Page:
Sean B. Seymore’s parents bought him a chemistry set for his ninth birthday. When he thought that he had invented a new chemical compound, Seymore wrote a letter to President Carter asking for a patent for his invention.
Now, Seymore is a law professor at the Vanderbilt University Law School and focuses his research on patent law. He is also a 2015 Chancellor Faculty Fellow.
The curiosity and passion for learning evident in Seymore’s career started at a young age. In elementary school, he was studious and liked every subject in school.
“My friends and cousins would call me a bookworm,” Seymore said.
By the time Seymore got to high school, his favorite subjects were math and science. He particularly enjoyed his high school chemistry course.
When Seymore began looking at colleges during his senior year of high school, he was initially interested in Rensselaer Polytechnic Institute, the University of Virginia and Virginia Tech. However, an invitation to the Tennessee Scholars honors program at the University of Tennessee, Knoxville convinced Seymore to complete his bachelor’s degree there.
Seymore initially planned on majoring in engineering, but switched his major to chemistry after taking a general chemistry course during his freshman year. He received his masters in chemistry at the Georgia Institute of Technology, where he had the opportunity to work with patents, before completing his PhD in chemistry at the University of Notre Dame with the goal of becoming a chemistry professor.
Seymore fulfilled this goal for several years of becoming a chemistry professor, teaching at Rose-Hulman Institute of Technology in Indiana and Rowan University. However, his childhood fascination with patents persisted, and he considered a career change.
“I talked to a few patent lawyers about making the career switch, and they told me to go for it, so I did,” Seymore said.
Seymore returned to the University of Notre Dame to get his law degree. Next, he started his teaching career in law as an assistant professor at Northwestern University and later became a full-time professor of law at Washington and Lee University.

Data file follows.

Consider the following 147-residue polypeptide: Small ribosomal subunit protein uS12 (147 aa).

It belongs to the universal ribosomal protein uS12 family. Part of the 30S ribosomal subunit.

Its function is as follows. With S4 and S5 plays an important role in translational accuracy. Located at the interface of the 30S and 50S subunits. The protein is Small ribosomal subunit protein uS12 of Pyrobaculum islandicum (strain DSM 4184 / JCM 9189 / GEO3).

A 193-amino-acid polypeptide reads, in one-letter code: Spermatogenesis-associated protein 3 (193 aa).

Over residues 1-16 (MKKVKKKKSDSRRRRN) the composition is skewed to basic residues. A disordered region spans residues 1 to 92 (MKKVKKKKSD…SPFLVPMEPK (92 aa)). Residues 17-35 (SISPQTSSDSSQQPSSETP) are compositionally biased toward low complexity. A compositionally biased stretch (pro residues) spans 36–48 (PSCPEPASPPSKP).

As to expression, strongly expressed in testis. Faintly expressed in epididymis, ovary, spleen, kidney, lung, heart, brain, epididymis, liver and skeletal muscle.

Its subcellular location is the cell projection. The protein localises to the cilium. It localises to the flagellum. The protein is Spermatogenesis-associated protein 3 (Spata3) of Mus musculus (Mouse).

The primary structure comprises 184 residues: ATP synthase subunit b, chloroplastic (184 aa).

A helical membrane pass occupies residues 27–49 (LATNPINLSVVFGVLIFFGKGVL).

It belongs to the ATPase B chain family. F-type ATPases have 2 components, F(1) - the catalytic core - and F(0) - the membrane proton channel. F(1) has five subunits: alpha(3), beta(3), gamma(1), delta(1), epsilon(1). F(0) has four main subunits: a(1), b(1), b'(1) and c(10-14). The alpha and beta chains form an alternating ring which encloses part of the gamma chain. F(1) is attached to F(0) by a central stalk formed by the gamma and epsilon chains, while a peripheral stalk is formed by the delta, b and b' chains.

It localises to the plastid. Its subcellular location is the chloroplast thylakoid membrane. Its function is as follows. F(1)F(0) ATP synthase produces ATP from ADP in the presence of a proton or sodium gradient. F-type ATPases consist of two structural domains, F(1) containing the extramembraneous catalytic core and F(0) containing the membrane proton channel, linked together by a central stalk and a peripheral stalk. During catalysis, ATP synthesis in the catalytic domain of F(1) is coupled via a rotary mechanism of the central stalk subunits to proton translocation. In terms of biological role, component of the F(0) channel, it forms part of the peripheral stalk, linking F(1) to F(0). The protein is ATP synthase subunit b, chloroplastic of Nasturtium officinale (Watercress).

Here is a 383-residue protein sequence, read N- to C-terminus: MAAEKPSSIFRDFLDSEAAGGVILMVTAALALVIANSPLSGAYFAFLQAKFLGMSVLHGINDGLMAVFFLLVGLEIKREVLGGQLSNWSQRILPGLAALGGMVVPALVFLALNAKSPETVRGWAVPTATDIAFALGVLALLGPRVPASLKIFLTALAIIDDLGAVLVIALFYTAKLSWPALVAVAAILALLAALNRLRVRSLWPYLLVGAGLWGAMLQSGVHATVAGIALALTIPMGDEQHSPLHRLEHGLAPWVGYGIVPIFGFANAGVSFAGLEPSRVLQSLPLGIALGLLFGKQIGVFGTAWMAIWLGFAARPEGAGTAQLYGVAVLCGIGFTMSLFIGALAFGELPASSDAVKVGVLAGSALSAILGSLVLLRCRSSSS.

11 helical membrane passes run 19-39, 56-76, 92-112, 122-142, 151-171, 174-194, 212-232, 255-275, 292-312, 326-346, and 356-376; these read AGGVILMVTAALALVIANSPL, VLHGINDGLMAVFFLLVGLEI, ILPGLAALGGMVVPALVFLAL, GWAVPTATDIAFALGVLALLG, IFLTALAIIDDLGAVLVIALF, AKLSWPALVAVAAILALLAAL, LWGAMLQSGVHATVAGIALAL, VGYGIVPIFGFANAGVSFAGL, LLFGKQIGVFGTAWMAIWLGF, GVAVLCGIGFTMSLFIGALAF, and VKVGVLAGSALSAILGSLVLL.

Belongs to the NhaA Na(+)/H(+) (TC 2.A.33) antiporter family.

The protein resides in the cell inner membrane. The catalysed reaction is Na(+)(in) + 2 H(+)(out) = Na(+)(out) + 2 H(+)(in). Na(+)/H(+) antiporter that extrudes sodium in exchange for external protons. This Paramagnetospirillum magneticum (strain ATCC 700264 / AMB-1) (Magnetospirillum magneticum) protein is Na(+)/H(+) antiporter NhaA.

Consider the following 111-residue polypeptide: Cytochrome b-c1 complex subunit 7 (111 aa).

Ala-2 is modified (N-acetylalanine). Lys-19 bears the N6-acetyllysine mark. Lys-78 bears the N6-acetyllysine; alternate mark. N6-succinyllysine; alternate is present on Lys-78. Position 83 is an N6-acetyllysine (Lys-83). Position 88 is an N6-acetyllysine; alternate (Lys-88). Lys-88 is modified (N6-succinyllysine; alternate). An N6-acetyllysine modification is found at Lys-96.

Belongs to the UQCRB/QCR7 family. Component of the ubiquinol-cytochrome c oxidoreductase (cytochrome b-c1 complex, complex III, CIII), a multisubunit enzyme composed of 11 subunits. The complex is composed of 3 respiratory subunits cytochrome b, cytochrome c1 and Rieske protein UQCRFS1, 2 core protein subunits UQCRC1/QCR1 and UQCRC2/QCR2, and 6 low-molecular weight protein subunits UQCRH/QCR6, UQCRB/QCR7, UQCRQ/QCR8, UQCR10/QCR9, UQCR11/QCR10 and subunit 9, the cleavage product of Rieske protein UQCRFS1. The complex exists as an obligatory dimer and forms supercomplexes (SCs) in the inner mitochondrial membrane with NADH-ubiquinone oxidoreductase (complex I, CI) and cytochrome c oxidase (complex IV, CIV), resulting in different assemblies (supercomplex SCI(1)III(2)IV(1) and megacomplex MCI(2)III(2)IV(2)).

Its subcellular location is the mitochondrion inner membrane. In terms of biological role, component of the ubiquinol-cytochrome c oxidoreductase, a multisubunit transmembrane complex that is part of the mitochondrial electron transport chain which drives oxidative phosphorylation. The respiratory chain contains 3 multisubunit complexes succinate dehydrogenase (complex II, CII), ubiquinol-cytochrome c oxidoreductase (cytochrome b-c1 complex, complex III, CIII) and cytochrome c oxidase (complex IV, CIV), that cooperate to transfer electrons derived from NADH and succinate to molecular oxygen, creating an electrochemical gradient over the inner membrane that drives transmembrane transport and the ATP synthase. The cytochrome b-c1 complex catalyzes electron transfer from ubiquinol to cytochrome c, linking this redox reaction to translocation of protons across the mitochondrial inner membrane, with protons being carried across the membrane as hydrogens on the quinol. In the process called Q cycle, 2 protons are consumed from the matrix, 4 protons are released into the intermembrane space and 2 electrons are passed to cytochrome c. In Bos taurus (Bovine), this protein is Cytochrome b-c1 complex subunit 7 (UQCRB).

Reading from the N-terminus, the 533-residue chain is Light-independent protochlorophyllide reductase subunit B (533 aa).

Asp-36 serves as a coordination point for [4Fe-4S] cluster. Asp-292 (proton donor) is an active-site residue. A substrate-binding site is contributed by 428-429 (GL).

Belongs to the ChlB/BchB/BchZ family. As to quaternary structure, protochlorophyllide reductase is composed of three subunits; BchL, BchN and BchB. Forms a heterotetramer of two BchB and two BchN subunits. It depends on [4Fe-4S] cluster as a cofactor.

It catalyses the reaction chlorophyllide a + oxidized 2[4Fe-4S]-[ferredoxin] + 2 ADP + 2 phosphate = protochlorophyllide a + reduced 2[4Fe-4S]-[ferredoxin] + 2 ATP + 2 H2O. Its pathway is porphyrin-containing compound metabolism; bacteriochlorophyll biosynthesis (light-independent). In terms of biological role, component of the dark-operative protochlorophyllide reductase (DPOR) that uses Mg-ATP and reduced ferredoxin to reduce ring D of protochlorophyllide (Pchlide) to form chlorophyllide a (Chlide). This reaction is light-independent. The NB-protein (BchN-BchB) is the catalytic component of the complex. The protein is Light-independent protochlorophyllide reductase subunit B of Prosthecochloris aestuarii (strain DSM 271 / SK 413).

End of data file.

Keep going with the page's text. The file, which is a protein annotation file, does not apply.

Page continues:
While he was at Washington and Lee, Seymore was recruited by several law schools, including Vanderbilt. Seymore was acquainted with Vanderbilt because his best friend completed his MBA at Vanderbilt’s Owen Graduate School of Management. When Seymore visited Vanderbilt to interview, he knew that it would be a good fit.
“It was love at first sight,” Seymore said.
Seymore currently teaches the Torts, Patent Law and Remedies courses at the Vanderbilt law school. His current research looks at how the law should progress to keep up with advances in science and technology. Specifically, he is looking at how much an inventor should have to disclose to obtain a patent.
“The current project I’m working on right now is… when you apply for a patent, you have to describe how to make and use the invention, but you don’t have to describe how it works… Is that right? Should an inventor have to disclose how an invention works?” Seymore said.
Seymore encourages students who are interested in law school to do their research. They should talk to practicing lawyers and current law students, and visit school that they intend to apply to, he said.
“If you have an idea of what you want to do, what type of law you want to practice or where you want to practice, see where those folks are, and maybe see where they went to law school,” Seymore said. “Get a sense of how to forge your path, so to speak.”
He acknowledges that there are often two types of pre-law students: those who have a narrow focus in mind, as he did with his interest in patent law, and those who are unsure of what area of law they want to study and practice.
“I think both paths are totally fine,” Seymore said. “You don’t have to have all the answers on the first day.”
As a professor, Seymore loves the law school and Vanderbilt university as a whole. He enjoys the people around him at the law school, including his colleagues, the Dean and the students. Seymore also appreciates the university’s faculty, leadership and location.
The same passion for learning that drove to Seymore to attempt to file a patent as a nine-year-old is still with him today. He is a member of the 4:30 a.m. Coffee Group at the Green Hills Starbucks Coffee. This group of varied individuals meet early on specific mornings to enjoy coffee and discuss current topics.
Sean B. Seymore’s curiosity and love for math and science have allowed him to contribute significantly to the field of patent law, but it all started with a chemistry set and a letter to President Carter.